1 in 3 women and 1 in 4 men will experience Domestic Violence over their lifetime. These are startling statistics that continue to grow with each year. COVID-19has caused an increased sensitivity with the need to socially distance. It has made those that hide their abuse even easier to stay in the shadows, their abusers are locked behind the closed doors with them. No escape. No way to ask for help, no one reaching out to lend a hand from the pain. What or How do we stop this? You, your friends, our community are the end to this cycle that has raged through the generations in our community.


What can you do? Do you make that call? Do you reach out to the abused?

Becoming aware is the first step, there is hope to end this cycle, and it starts with providing critical life changing services that will provide stepping stones to those that have been abused to begin to rebuild their lives with safe coping mechanisms, learning how to have healthy safe relationships, building boundaries, and self-esteem.


YOU Can make a difference!

Find out how you can get help or help for someone else.

Volunteer: become an advocate and help us educate the community on the cycle of violence and the need to change.

Donate: Help us to continue to provide these life changing services that continue to make a difference in thousands of lives each year.






Domestic Violence Awareness Month

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Domestic Violence Awareness Month (DVAM) is held throughout the month of October as a way to bring awareness and help end domestic violence. We ask YOU, our community, to unite in our work to end domestic violence because we cannot do it alone. It is time to show solidarity, support and share the stories affecting our community not just those being victimized.


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What is Domestic Violence?
Domestic Violence (also called intimate partner violence, domestic abuse, or relationship abuse) is a pattern of one partner controlling another through threats and abuse. Domestic violence includes a wide range of abusive behavior including physical, emotional, financial and psychological, and it is un-discriminatory of age, ethnicity, race, socioeconomic status or gender.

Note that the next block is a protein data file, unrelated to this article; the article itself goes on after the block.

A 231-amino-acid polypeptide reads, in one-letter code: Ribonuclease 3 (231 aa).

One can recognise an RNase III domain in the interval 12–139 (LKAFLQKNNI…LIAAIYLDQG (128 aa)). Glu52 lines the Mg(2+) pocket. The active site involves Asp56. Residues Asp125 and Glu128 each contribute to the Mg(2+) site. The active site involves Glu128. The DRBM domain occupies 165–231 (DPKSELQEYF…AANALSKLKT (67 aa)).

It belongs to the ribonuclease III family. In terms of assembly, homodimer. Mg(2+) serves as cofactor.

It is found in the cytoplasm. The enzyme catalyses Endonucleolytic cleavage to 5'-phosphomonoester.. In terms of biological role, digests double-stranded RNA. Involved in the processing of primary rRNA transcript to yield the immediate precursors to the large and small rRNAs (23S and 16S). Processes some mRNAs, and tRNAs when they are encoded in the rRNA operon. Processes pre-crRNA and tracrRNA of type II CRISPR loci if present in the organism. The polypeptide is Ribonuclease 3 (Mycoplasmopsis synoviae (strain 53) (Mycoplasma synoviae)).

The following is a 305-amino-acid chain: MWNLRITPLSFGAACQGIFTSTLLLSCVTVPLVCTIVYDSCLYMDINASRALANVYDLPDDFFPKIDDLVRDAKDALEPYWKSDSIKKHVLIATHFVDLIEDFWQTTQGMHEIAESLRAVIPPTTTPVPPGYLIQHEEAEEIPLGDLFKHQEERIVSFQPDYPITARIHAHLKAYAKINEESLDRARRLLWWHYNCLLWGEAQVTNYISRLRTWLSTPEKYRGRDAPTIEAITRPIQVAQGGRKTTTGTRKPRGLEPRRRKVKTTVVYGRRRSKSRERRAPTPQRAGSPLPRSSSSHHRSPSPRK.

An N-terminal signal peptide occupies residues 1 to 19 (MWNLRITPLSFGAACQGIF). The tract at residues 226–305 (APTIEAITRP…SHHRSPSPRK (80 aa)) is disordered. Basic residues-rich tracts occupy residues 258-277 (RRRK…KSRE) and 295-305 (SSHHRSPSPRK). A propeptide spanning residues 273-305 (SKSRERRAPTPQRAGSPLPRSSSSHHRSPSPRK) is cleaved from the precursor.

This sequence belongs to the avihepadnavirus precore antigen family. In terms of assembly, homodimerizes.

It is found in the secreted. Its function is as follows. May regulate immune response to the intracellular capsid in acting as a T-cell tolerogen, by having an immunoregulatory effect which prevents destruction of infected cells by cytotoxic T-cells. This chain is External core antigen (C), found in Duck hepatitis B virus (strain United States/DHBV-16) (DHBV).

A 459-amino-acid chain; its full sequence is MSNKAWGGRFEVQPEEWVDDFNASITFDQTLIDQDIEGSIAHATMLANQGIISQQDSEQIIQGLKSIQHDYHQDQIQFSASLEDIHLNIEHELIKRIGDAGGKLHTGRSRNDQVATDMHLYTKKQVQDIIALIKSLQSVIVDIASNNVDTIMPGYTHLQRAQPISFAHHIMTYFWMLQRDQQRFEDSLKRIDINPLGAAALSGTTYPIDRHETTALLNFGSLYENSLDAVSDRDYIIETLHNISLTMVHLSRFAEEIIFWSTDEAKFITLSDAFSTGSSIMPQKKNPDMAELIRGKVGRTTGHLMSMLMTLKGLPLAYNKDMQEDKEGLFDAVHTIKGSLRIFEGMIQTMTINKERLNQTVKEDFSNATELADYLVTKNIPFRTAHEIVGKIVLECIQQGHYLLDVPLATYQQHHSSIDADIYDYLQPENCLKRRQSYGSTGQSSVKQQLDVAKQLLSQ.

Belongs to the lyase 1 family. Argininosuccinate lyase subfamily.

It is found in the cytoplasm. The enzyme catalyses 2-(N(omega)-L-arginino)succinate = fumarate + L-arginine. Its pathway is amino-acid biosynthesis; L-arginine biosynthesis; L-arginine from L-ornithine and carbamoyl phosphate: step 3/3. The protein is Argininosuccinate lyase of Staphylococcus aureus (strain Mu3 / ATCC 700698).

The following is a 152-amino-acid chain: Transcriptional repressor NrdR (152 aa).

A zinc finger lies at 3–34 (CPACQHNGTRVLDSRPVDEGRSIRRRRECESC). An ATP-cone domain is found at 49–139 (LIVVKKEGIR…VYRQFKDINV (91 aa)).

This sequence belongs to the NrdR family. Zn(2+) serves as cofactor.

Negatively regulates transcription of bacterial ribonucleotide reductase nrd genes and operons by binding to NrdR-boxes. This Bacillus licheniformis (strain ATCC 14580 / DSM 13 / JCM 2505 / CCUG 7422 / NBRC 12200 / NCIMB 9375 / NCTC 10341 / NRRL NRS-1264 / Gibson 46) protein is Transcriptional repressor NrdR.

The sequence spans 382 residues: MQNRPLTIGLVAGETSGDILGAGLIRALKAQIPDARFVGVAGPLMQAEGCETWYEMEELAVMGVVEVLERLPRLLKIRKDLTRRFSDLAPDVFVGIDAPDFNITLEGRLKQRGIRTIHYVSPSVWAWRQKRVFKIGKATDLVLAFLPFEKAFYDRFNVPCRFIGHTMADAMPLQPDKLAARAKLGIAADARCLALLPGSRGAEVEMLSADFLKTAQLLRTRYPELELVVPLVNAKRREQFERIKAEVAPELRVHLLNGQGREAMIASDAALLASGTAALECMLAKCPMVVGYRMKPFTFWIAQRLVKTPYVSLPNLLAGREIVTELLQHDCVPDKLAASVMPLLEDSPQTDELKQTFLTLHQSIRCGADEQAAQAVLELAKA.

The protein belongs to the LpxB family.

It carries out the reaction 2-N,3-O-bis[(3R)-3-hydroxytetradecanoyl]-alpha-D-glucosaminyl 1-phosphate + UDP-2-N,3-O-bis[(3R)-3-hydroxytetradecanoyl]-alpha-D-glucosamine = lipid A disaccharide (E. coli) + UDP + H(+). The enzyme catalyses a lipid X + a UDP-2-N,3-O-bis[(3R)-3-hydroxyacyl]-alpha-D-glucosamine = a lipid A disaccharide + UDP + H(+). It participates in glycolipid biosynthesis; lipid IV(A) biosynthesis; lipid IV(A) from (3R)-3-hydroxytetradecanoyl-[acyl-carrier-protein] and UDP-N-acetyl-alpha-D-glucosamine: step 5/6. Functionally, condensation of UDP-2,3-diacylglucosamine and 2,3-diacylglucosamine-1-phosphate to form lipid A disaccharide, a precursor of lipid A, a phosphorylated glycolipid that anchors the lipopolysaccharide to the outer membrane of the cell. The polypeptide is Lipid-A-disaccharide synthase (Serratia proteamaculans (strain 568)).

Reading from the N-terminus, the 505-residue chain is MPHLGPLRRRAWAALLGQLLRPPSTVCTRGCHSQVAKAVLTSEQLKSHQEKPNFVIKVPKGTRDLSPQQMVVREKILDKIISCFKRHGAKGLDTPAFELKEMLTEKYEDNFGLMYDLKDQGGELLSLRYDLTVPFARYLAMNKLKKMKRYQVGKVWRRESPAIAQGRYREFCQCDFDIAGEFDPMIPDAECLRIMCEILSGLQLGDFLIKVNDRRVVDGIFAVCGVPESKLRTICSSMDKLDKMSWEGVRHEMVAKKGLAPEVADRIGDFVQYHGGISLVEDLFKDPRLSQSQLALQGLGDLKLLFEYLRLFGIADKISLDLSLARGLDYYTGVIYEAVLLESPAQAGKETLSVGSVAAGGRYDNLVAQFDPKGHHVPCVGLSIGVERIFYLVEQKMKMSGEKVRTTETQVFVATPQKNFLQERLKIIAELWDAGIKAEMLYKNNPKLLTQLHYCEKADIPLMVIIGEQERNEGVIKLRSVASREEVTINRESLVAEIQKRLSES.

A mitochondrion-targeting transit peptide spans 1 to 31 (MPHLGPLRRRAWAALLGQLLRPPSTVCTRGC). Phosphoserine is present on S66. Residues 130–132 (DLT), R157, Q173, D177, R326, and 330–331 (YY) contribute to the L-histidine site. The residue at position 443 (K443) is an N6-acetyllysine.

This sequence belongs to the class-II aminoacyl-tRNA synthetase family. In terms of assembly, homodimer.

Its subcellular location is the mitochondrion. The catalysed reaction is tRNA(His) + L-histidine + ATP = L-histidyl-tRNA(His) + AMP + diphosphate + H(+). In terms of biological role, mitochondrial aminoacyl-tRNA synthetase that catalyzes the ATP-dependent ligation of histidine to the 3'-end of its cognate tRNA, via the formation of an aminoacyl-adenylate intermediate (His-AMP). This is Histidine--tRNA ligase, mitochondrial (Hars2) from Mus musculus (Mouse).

Learn more about Domestic Violence


How to Get Involved?

We encourage everyone to get involved and help raise awareness about domestic violence every October and year-round. Each one of us has can make the difference.

Help our participants get back on the road to healing and independence by donating.

Join us for our event throughout our awareness month to show your support and solidarity for individuals and families victimized by domestic violence. Click Here to see our current events.

Follow us on Facebook, Instagram and Twitter for daily news, tips, and resources. Share our posts to help raise awareness.

Invite us to do a presentation for your business, school, church or organization about our programs and services. Call to schedule a presentation at (209) 941-2611.

Stay informed and get resources so you can help end domestic violence in our community.



Need Help?

Speak to an advocate today! Call our 24-Hour Helpline at (209) 465-4878.



Donate Your Automobile and More!

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Donate your Car, Truck, Boat, RV or Motorcycle – Running or Not!! Tax Deductible!

For more information contact Car Donation Services at 1-888-686-4483 or click here to donate directly.